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Williams forced to pass on draft COLLEGE BASKETBALL

May 15, 2007 12:35 am


A gaffe over the filing of paperwork means Caroline native Reggie Williams can't circulate his name to NBA teams.


Reggie Williams was shooting hoops in the Virginia Military Institute gym when an athletic department secretary told him a representative from the NBA called.

That wasn't immediately a concern because a week earlier the 6-foot-5 VMI standout junior forward and Bowling Green native had declared for the NBA Draft.

Or so he thought.

The league was calling Williams to let him know he failed to formally file the paperwork required to enter the draft.

Williams, who was the leading scorer in Division I this past season, said he provided Keydets head coach Duggar Baucom all the necessary paperwork, but Baucom didn't send it in.

"I was real mad and disappointed, but I take responsibility for it," Williams said in a telephone interview yesterday. "I put it on myself for not doing it. Mostly I'm mad at myself."

Williams submitted his paperwork to Baucom and announced his decision to declare for the draft on April 24, five days before the deadline to do so.

He didn't hire an agent, which left the door open for him to return to school for his senior season if the feedback from NBA scouts wasn't positive.

Williams said he e-mailed a letter declaring his intentions to Baucom.

He said he also sent Baucom a signed NCAA compliance form that stated he understood the rules of declaring for the draft.

"I thought [Baucom] was going to send it altogether, but he thought I was going to send it," Williams said. "So it was just a miscommunication."

Baucom said in a VMI press release on April 24 that "We support Reggie in his decision to test the waters in the NBA." But he didn't return several calls seeking comment for this story.

A VMI athletic department spokesman released a statement from Baucom that said: "Due to a paperwork-related issue, Reggie Williams will not participate in this year's NBA Draft process.

"Even though Reggie will not be able to test the waters of the NBA Draft right now, we feel confident that his best basketball is ahead of him and he will continue to make himself an attractive pro prospect."

Williams, a Prince George High School graduate, averaged 28.1 points per game this past season.

He was named first-team all-Big South Conference and led the Keydets to the league title game where they lost to Winthrop.

Williams said he and his father (also named Reggie) made the decision to apply for the draft. He said he did so to "get my name out there."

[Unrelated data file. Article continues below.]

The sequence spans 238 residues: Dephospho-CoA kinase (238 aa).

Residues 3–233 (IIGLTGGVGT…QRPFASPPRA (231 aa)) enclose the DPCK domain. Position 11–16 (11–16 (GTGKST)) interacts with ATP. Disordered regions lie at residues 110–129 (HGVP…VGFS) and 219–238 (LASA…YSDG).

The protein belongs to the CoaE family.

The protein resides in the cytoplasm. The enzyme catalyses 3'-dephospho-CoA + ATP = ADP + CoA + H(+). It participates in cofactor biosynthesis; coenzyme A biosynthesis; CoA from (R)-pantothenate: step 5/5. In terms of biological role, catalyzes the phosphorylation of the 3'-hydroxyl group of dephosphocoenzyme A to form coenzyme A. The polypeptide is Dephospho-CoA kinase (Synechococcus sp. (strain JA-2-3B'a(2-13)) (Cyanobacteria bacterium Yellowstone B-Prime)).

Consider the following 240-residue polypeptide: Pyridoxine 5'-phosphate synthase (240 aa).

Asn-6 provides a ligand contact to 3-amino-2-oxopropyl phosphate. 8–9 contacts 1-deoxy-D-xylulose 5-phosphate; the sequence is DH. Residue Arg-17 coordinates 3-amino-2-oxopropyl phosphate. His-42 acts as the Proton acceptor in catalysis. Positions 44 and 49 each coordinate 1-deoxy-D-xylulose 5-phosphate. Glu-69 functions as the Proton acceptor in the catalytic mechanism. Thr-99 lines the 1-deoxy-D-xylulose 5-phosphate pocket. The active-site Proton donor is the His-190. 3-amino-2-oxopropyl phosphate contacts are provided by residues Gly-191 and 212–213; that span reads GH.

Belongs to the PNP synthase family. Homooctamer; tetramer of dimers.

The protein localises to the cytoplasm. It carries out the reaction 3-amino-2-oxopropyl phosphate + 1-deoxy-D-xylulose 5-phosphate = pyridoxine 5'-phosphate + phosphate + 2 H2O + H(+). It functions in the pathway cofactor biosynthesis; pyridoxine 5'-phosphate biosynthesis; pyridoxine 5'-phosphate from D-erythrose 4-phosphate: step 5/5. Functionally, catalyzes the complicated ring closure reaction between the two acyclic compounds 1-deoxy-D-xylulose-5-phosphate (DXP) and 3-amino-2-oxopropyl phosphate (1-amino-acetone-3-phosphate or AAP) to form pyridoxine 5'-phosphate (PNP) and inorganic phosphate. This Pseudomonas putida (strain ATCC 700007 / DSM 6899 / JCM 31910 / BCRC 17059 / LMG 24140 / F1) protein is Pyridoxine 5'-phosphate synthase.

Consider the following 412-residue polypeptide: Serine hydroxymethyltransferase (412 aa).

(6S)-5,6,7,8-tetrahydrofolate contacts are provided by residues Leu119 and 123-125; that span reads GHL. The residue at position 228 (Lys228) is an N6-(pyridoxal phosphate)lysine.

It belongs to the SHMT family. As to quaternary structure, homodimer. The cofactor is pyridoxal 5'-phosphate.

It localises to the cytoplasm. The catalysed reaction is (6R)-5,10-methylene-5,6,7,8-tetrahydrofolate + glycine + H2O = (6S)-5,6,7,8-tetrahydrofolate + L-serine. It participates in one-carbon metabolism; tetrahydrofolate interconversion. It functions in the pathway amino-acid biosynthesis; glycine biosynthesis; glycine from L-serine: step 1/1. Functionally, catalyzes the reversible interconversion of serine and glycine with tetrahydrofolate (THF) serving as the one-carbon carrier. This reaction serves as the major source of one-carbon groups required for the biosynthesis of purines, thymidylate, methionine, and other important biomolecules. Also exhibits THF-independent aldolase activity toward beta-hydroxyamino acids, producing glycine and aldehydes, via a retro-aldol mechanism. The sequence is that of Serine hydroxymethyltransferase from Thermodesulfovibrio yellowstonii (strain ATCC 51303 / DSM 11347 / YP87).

He was hoping for an invitation to the Orlando, Fla. pre-draft camp so he could showcase his skills to NBA scouts.

He said if he made enough of an impression to believe he would get selected, he may have decided to stay in the June 28 draft.

"It depended on the feedback from scouts and things like that," Williams said.

"If it was real good and real positive and it looked like something was going to come out of me trying the draft, then yeah. But if it didn't, I just would've left it alone and stayed in school."

Williams said just by having his name associated with the draft last month, it may have "opened eyes up for some people."

His father said he doesn't blame anybody for the paperwork mishap.

"If it's meant to be, he'll make it to the NBA," his father said. "He's a determined young man."

Williams desperately wanted to show scouts that he can play in a half-court offense. He said many observers have chalked up his gaudy scoring numbers to the Keydets' frantic full-court offensive and defensive systems, which Baucom installed this past season.

They led the country in scoring at 100.9 points per game.

But Williams points out that he excelled for two years and was named to the conference's all-freshman team while playing a conventional style.

He averaged team-highs of 15.5 and 19.0 points per game as a freshman and sophomore.

"I think people write my scoring off because of our offense," he said. "I wanted to show I can play in a half-court offense as well. It's disappointing I won't be able to do that, but I take responsibility for it. It's my fault."

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